Did you know that vehicle crashes are the No.1 killer of U.S. teens? Studies show many of these deaths are the result of driver error to due to inexperience behind the wheel… AND they are preventable.
It’s a fact that many parents of teen drivers need to be aware of especially with fall just around the corner. In less than 10 days millions of teens will be back on the roads heading to and from class and after-school activities. Experts say this last week in August is an ideal time to speak with your student driver about the rules of the road.
Ground rules for your teen driver should include the following:
Seatbelts. In most states laws require the use of seatbelts. Insist that your son or daughter buckle up before he or she backs out of the driveway. It’s a proven fact that seatbelts save lives… and not just the driver’s life. Make it a rule that all passengers riding in the vehicle buckle up too. And, speaking of the people in the backseat…
Limit Passengers. It’s a good idea to limit the number of teen passengers that ride with your child. (Some states have laws in place that place a limit on the number of passengers a new driver can have in a vehicle.) Bottom line: More teens mean more talking, more activity and potentially more chaos. Which leads us to this next rule…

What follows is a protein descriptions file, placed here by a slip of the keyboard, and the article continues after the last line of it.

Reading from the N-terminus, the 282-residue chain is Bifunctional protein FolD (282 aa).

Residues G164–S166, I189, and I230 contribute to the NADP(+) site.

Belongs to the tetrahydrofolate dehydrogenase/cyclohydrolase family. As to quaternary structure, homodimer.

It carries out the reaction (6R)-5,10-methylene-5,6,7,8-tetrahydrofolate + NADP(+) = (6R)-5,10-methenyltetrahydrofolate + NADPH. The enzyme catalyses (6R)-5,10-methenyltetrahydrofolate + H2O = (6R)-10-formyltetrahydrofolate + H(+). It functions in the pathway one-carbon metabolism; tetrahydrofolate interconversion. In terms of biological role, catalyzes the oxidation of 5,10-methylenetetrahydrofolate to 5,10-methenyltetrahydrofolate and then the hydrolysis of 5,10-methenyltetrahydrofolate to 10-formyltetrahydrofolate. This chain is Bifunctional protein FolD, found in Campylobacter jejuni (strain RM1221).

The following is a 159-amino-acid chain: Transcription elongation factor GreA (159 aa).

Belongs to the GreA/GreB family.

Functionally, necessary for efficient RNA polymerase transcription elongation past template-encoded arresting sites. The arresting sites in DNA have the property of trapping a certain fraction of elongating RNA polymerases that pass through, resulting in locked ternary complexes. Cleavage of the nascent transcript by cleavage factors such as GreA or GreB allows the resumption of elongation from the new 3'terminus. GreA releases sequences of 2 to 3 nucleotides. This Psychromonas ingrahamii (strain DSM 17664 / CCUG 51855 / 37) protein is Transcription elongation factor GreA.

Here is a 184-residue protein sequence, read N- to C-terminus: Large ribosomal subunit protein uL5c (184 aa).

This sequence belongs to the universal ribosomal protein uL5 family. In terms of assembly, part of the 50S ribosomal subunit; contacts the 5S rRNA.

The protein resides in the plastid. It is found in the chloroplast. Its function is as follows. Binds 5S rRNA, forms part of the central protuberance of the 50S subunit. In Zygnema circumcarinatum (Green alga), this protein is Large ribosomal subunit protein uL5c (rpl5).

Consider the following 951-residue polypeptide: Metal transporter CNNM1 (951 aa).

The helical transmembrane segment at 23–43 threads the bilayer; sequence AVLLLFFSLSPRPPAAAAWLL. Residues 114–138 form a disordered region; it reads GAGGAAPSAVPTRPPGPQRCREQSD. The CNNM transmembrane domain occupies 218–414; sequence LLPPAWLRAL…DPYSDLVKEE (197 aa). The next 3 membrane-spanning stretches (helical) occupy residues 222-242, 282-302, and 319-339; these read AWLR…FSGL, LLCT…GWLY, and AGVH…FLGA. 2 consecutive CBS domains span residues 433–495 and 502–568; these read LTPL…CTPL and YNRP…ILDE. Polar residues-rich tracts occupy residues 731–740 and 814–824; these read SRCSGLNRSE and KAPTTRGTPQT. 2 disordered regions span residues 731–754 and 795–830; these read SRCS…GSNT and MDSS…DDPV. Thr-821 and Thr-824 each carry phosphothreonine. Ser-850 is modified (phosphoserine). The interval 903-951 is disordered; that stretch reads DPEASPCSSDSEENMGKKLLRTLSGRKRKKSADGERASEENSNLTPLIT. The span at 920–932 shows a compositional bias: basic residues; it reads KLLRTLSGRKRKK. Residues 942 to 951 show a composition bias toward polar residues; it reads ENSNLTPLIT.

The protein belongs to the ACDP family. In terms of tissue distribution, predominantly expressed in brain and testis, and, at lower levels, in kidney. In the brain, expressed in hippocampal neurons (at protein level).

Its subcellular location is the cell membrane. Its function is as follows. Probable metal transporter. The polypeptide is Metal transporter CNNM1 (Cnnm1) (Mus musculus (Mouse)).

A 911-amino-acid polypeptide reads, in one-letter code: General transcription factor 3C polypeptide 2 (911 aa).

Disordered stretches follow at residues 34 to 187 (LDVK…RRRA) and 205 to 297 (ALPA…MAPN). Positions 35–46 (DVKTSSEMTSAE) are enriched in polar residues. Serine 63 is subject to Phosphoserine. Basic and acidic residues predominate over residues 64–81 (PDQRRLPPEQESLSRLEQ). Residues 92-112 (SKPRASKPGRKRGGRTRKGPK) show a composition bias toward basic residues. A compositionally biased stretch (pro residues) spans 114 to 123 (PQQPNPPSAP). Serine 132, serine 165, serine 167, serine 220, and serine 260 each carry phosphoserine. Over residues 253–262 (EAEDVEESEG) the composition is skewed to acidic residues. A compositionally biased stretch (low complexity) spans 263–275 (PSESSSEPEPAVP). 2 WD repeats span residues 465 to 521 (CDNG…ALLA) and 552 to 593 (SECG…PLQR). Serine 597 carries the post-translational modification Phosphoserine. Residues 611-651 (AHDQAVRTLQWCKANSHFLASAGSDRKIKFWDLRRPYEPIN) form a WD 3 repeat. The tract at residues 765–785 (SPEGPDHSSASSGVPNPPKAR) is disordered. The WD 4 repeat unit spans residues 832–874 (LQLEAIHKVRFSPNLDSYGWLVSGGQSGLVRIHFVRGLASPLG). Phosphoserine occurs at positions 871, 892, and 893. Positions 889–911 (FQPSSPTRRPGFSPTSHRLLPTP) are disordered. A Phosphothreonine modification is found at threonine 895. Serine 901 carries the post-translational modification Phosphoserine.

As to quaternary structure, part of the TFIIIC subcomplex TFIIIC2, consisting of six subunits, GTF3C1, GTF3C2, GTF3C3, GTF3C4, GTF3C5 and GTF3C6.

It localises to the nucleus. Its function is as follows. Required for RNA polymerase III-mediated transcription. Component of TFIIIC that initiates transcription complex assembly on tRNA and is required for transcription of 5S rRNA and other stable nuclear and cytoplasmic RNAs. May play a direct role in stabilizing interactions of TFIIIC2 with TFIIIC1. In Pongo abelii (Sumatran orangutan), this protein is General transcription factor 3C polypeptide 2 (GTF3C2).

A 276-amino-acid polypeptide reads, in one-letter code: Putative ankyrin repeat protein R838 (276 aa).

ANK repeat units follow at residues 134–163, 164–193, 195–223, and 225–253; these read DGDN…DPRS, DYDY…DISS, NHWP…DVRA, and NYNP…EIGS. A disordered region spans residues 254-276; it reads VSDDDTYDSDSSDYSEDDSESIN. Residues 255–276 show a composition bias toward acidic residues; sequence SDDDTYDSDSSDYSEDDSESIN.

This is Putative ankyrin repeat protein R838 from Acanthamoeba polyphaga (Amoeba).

Eliminate Distractions. Young drivers plus cellphones, BlackBerries, handheld video games, DVD players, loud music, food and friends equal major distractions. You might consider working with your child to eliminate (or at least cut down on) the number of distractions in his/her vehicle. Also, remind your young driver that he or she should be focusing on the road and not on text messaging his next passenger.
Obey Traffic Laws. No matter what the age of the driver, laws are laws and breaking them means suffering the consequences. Whether they are running late for school in the morning or rushing home from football practice at night, studies show teens have a tendency to speed up to make up for lost time. It’s a good idea to discuss the dangers of speeding with your teens and perhaps, strip them of their driving privileges if they receive a ticket.
No Drinking and Driving. A recent survey of teen drivers revealed that 10% of respondents admitted to having driven at least once while under the influence of drugs or alcohol. (They were lucky enough to still be alive to participate in the survey.) This is a no-brainer—drive home the message to your child that drinking then getting behind the wheel is something you won’t tolerate.
If you are a parent of a teen driver I strongly recommend you read the following articles: